Tall, attractive, confused, blinded, schizophrenic - Ruth Ann, Ruth Ann! You were nineteen, withdrawn, insecure, and desperate for love.
The $37.50 you made each week as an insurance typist couldn’t fill the gnawing, consuming void. Life was a bore, so you dreamed of becoming a flashy model with your willowy body and curly brunette hair – but your jittery temperament stood in the way.
What tempted you to fall for Eddie? Lust? Loneliness? Ambition? Escape? Did egocentricity or fear motivate you to adulterate love? Why did you worship him at an altar in the shrine in your room, spend hours gazing at his pictures, and set an empty spot for him at the dinner table? What made you faint into a heap when you finally got close enough to see him face-to-face? How did you become infatuated, and then obsessed, with this all-star major league first baseman and World War II veteran?
There are so many unanswered questions, but the facts remain.
When Eddie’s team stayed in a hotel in 1949, you rented a room there as well, sipped a few drinks, dressed in nice clothes, placed a couple of jeweled combs in your hair, and gave a bellhop $5.00 to deliver a note to Eddie.
“Come to room 1297…we’re not acquainted…I have something extremely important to tell you. I won’t take up much of your time.”
Eddie came, thinking you might know a mutual friend, and you ushered him inside: cold-faced, resolute, and sure of yourself.
He plopped down in an overstuffed chair.
“For two years now, Eddie, you’ve been bothering me. So today I’m going to do something about it. You’re going to die.”
You pulled a loaded .22 caliber gun from the closet, waved it in Eddie’s face, fired a bullet into his chest, and called room service to say, “I just shot a man.”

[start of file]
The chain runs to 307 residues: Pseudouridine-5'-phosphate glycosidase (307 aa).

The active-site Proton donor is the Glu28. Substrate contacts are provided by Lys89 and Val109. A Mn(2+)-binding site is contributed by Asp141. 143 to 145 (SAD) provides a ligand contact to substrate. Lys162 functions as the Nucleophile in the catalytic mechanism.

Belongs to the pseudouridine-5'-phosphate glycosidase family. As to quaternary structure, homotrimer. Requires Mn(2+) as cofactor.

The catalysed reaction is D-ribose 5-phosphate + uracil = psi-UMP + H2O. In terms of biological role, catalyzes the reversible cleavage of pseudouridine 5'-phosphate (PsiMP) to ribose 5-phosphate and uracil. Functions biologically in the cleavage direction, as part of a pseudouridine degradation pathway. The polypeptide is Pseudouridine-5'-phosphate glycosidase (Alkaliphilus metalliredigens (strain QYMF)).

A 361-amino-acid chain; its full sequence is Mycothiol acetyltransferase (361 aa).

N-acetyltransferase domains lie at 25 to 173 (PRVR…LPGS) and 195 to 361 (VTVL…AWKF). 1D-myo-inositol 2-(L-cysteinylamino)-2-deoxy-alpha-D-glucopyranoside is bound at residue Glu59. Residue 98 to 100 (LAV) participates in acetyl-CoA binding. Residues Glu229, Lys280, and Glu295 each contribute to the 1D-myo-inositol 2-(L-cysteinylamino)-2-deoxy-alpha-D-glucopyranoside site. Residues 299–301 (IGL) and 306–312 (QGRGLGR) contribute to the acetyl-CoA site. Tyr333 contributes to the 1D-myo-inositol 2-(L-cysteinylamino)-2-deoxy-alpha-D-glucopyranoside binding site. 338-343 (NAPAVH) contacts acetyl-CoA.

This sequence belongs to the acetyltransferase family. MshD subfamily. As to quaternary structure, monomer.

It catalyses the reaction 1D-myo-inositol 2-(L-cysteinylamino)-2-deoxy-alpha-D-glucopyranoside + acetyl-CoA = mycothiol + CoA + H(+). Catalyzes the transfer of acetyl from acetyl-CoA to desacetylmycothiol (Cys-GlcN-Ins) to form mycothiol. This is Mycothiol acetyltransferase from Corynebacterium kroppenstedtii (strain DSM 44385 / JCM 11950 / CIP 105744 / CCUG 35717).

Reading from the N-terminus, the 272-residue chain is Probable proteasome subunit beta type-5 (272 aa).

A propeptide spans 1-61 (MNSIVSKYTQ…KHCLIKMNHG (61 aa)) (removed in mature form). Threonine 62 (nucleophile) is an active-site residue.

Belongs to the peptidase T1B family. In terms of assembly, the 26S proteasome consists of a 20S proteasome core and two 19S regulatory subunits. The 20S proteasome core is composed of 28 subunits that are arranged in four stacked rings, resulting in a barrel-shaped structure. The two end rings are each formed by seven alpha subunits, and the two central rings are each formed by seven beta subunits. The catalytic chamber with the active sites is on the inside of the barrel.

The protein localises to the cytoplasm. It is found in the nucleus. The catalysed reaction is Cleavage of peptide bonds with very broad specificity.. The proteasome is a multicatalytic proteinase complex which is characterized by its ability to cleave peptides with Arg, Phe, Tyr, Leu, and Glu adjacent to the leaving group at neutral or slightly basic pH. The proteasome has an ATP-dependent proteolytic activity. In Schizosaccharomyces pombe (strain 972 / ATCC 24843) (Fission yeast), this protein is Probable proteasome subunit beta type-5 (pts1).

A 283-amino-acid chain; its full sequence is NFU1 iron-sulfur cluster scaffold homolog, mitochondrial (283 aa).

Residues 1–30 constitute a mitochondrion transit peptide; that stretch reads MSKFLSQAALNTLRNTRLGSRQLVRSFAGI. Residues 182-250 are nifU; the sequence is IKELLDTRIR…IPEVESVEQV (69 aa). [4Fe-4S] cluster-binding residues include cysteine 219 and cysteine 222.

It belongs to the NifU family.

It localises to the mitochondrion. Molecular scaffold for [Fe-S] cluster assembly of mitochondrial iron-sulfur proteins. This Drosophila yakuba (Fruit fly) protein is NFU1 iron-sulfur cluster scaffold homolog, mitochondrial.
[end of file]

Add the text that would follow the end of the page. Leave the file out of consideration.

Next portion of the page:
It was too painful to be attracted to someone who could never be yours. So you decided to get rid of him.
The bullet missed Eddie’s heart, but collapsed one lung and lodged near his spine. He underwent two surgeries, survived, returned to play ball, and was named Associated Press Comeback Player of 1950. When interviewed, Eddie called you a “silly honey” and later a “mad dog that should be taken off the streets.”
But Ruth Ann … Ruth Ann! The legal system turned its back. Didn’t they want to protect society and deter you from other crimes? Didn’t anyone expect retribution or compensation?
Instead, you were declared insane. Insane! Didn’t anyone see that you were an introverted, self-absorbed young woman starved for love? Didn’t anyone realize you were screaming for help?
The authorities placed you in a mental institution where you relished undivided attention and confessed to “having the time of your life.” You were given electric shock treatments for nervousness and tension and released three years later.
Were you rehabilitated? Reformed and educated? Restored? And not incidentally, were you ever punished for your crime of near murder? Didn’t anyone care that someone almost died at your hand?
Upon your release, Eddie dropped the charge of assault with intent to kill. And so, two final questions remain. Did you finally feel loved when Eddie granted your pardon? And why did he give up his own rightful act of justice in order to protect you?
It is too late to know the answers; you both have passed on. And yet this story speaks of deep, soulful things: sin, rebellion, arrogance, and delusion on one hand, and forgiveness, redemption, reconciliation, and hope on the other.
You hurt too much to love. Eddie must have loved too much to hurt you.
Author’s note: The above story is based on historical fact. Ruth Steinhagen shot Eddie Waitkus in Chicago’s Edgewater Beach Hotel on June 14, 1949.
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